The communal unity is also expressed in BYU’s sheer number of students—more than 34,000. Although Judaism and the LDS church have similar total populations, Yeshiva’s student population in comparison to BYU is much smaller, undoubtedly because Jews divide themselves for better or for worse between different sects and educational institutions.
Such unity is no accident: it is most directly the result of centralized power. While Jews do not currently believe that any leader is receiving nevuah or ruach hakodesh, LDS church members believe that the incumbent president of the Church receives prophecy from God. The revelations that the president hears from God even dictate recent policies for the entire LDS community. Questions like whether or not to permit medical marijuana and the acceptance of Coca-Cola have all been directly determined by prophecy.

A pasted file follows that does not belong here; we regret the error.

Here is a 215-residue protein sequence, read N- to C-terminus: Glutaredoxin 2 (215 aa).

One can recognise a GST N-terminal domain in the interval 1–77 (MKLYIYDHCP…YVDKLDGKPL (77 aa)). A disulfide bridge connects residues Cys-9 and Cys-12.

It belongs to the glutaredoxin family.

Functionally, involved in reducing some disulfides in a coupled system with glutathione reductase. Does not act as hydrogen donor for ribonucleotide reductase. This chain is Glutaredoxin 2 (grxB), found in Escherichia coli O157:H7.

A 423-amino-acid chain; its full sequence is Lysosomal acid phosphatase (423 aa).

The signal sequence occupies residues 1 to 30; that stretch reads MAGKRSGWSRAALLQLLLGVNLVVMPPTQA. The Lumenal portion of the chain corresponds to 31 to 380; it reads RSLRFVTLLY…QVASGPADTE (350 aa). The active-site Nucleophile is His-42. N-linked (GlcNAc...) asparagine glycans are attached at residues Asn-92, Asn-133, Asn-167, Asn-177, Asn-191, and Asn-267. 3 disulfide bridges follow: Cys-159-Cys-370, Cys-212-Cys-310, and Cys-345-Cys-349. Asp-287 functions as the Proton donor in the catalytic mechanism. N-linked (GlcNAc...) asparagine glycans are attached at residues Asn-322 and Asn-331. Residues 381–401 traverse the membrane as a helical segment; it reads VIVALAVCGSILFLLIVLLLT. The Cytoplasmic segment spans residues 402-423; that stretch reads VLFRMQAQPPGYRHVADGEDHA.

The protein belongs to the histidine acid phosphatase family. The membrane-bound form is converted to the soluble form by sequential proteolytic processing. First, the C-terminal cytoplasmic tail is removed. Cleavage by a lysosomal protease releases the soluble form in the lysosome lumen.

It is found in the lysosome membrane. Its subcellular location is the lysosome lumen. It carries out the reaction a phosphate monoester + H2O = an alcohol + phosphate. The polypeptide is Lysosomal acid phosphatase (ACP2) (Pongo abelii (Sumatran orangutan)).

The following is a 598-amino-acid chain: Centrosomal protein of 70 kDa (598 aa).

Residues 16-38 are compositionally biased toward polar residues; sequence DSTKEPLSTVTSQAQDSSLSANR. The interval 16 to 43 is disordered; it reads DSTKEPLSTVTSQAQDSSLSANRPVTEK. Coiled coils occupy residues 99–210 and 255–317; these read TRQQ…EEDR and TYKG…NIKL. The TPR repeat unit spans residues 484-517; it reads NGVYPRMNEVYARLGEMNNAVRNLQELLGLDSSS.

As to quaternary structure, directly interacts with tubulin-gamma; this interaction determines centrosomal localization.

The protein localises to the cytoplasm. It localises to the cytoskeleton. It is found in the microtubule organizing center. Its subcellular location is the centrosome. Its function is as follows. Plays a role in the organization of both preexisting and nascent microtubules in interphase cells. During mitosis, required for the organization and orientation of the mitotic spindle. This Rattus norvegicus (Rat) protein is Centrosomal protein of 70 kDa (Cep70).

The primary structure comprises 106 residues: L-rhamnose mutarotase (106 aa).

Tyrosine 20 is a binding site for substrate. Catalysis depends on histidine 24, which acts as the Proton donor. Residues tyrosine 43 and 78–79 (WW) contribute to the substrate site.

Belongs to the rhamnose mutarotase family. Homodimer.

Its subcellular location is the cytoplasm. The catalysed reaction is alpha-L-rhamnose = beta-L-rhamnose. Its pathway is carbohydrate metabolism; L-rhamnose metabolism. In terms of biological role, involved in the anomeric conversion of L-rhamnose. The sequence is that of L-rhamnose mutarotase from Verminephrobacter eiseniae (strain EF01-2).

With such an important figure within the LDS community, one might assume that the prophet works as a spiritual leader elsewhere before assuming the position. However, for LDS members, almost none of them are initially clergymen. As one student put it, “Our job is to go to work and be a source of Christ’s light.” This is true until the moment is right, when they believe that God selects those who are working as lawyers, doctors, or businessmen to engage in the holy work.